Of IBS and common sense
Herbal remedies for irritable bowel syndrome (IBS) i.e. colitis, spastic colon, mucous colitis, spastic bowel, nervous colon and functional bowel disorder were looked down upon even a few years back due to its infamy as a psychological disorder. There is also a plethora of modern medicines that are administered to treat IBS attacks; however, antidepressants are not the only thing that can cure IBS. Reducing stress and altering certain dietary habits have been noticed to bring big, significant changes but there was also noticed adverse side-effects, whereas, certain herbs capable of reducing stress as well as the irritation-causing elements have been found to produce zero side effects.
IBS is an intestinal condition (functional disorder) that initiates abdominal pain, cramps, an altered bowel movement resulting in diarrhea; constipation; gassiness and bloating and sometimes, even nausea. Apart from certain foods (beverages including tea, coffee, cola and alcohol), it’s stress that is much stressed upon. Certain conditions like lactose intolerance also cause the symptoms.
Herbs that we know about
As for the herbal remedies for irritable bowel syndrome, the doctor’s often suggest dietary changes with or without supplemental drugs along with psychotherapy. A diet comprising low-fat content and high in fiber is paramount when it comes to treating IBS; along with 15-25 grams of Psyllium (fleawort) with laxative properties have been found to be effective in extreme cases. Also present in the list are ginger (Zingiber officinale) and Buckthorn (Rhamnus purshiana); among the liquids, it’s enteric-coated oil of peppermint that’s favored the most. The enteric-coating prevents the digestive processes till peppermint oil reaches the small intestine, thereby preventing irritation of the upper digestive tract.
Herbs that we don’t
A few of the other widespread herbal remedies for irritable bowel syndrome are as follows:
- Chamomile – Matricaria Recutita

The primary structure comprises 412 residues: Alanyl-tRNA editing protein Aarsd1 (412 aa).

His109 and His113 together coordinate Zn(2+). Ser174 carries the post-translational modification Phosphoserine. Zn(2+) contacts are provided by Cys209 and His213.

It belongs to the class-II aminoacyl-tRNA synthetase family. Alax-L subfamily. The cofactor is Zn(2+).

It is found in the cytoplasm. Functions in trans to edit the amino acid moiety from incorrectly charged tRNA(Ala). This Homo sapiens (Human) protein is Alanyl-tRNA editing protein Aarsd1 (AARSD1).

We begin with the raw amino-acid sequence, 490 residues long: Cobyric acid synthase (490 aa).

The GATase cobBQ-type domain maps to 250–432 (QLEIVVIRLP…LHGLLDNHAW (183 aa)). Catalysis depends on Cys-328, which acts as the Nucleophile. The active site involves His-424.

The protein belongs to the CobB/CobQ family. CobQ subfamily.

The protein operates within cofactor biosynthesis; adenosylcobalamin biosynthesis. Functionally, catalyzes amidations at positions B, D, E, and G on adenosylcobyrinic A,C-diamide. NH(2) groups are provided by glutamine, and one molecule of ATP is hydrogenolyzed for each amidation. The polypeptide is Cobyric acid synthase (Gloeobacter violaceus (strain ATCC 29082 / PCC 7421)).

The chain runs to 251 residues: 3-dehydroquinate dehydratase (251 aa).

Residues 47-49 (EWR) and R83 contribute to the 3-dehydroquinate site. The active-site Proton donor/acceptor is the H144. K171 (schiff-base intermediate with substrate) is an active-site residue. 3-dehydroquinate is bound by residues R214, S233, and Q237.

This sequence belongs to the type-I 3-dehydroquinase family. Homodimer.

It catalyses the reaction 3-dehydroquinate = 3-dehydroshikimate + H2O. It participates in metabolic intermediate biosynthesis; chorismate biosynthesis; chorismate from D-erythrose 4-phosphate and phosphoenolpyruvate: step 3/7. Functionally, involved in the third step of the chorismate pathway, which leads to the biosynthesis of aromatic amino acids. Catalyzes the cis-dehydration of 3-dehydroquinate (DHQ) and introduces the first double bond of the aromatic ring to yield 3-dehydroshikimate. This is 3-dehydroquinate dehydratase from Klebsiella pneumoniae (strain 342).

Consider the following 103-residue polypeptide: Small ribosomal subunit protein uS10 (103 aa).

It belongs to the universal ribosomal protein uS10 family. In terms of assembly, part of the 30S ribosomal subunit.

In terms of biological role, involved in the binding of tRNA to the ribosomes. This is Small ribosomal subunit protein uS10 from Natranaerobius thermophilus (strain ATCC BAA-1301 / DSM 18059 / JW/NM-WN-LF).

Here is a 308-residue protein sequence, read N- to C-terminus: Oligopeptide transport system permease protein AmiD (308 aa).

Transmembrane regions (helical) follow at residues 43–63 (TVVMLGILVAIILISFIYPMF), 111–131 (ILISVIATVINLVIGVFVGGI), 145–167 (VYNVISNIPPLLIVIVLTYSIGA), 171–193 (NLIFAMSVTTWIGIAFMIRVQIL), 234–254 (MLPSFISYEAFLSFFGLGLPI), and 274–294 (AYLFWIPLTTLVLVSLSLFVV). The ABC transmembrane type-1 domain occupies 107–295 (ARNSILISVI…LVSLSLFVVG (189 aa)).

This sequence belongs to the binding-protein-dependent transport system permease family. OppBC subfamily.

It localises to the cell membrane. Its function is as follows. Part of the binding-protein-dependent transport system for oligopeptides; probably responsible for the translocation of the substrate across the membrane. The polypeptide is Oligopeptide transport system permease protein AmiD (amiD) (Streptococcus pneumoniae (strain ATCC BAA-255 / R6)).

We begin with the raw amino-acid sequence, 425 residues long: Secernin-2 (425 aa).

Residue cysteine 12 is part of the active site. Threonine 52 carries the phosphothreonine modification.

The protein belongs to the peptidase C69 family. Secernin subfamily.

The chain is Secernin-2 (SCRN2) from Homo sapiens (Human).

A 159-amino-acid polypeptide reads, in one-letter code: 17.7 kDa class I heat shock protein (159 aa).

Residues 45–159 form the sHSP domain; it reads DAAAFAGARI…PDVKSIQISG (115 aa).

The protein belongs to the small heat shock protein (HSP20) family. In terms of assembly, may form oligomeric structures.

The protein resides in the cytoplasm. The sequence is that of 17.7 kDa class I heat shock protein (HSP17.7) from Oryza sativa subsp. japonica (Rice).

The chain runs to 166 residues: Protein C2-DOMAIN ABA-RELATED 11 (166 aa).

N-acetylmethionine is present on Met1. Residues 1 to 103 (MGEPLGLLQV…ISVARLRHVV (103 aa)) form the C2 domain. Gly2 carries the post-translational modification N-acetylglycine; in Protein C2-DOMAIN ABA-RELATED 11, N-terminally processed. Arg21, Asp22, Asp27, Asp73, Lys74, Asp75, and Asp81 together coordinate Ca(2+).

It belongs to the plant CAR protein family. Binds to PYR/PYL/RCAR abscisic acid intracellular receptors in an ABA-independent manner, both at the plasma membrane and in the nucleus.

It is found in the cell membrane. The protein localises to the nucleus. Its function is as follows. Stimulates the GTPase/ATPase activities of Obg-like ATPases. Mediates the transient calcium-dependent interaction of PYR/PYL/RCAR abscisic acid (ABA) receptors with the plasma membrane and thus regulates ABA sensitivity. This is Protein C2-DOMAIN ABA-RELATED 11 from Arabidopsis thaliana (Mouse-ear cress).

- Valerian – Valeriana Officinalis
- Rosemary – Rosemarinus Officinalis
- Lemon balm – Melissa Officinalis
- Rou Cong Rong – Cistanches Deserticolae, Herba
- Dang Gui – Angelicae Sinensis, Radix
- Niu Xi – Achyranthis Bidentatae, Radix
- Ze Xie – Alismatis Orientalis, Rhizoma
- Zhi Ke (Qiao) – Citri Aurantii, Fructus
- Sheng Ma – Cimicifugae, Rhizoma
I don’t eat herbs
The practice of aromatherapy (with herbal oils), juice therapy and naturopathic medicines are suggested for those who don’t like to ingest herbal medicines. These have also been found to bear fruits as much as the traditional Chinese herbal medicines. As per the report published in the Journal of the American Medical Association, traditional Chinese formulas like Tongxie Yaofang combined with conventional modes of therapy brings greater benefits without any serious adversities. Other traditional Chinese herbs like yin chen (Artemisia capillaris), bai zhu (Atractylodes macrocephala), dang shen (Codonopsis pilosula), yi yi ren (Job’s tears) and wu wei zi (schizandra), when administered in correct proportions have been found more effective than the commercial, over the counter medicines available for IBS used alone. Though mild gastrointestinal discomfort and headaches have been found to affect a few, compared to the intensities of abdominal pain and bloating that IBS initiates, herbal remedies for irritable bowel syndrome work out to produce these effects at a much lower intensity.